Peripheral artery disease and critical limb ischemia have become prevalent health risks in the United States due to an increasing elderly population and the prevalence of obesity and diabetes mellitus. Although highly invasive endarterectomy is the most popular method for treatment, angiogenic therapies based on growth factor administration are quickly becoming a popular alternative. Enzymatic degradation of these factors in vivo may be avoided by their incorporation in a delivery vehicle where the growth factor's release rate can be controlled by altering the vehicle's properties (i.e. cross-linking density, material selection, biodegradation, etc.). Herein, we report on the immobilization and controlled release of human recombinant basic fibroblast growth factor (FGF-2) and human recombinant granulocyte colony-stimulating factor (G-CSF) from ionic, gelatin-based hydrogel scaffolds to re-establish perfusion and induce capillary outgrowth in a murine hindlimb ischemic model. In vitro studies showed that endothelial cell proliferation was highly depended on FGF-2, whereas G-CSF stimulated migration and formation of a tubular network. When FGF-2 and G-CSF were used in combination there was an 82% increase in endothelial branch point formation compared to control groups. Leg reperfusion was assessed with laser Doppler perfusion imaging, while capillary outgrowth in the ischemic leg was evaluated using CD31+ and α-SMA immunostaining. The co-delivery of G-CSF (1000 ng ml-1) and FGF-2 (1000 ng ml-1) from the gelatin hydrogels resulted in a 3-fold increase in the perfusion levels and a 2-fold increase in capillary density and positive α-SMA vessels compared to the empty vehicle group. In conclusion, the co-delivery of FGF-2 and G-CSF was superior to bolus administration or the delivery of either factor alone in promoting reperfusion and mature vessel formation.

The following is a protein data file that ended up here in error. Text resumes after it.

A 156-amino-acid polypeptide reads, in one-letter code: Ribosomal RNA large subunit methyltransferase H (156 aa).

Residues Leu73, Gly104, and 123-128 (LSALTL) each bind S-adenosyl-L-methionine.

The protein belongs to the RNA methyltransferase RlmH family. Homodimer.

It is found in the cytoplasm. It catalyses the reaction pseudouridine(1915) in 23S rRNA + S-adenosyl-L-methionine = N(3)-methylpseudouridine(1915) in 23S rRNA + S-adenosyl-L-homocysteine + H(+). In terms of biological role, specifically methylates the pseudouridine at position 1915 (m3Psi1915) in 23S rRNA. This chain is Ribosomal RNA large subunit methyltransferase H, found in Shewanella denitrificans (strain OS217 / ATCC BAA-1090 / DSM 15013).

- Basic fibroblast growth factor
- Controlled delivery
ASJC Scopus subject areas
- Biomedical Engineering
- Molecular Biology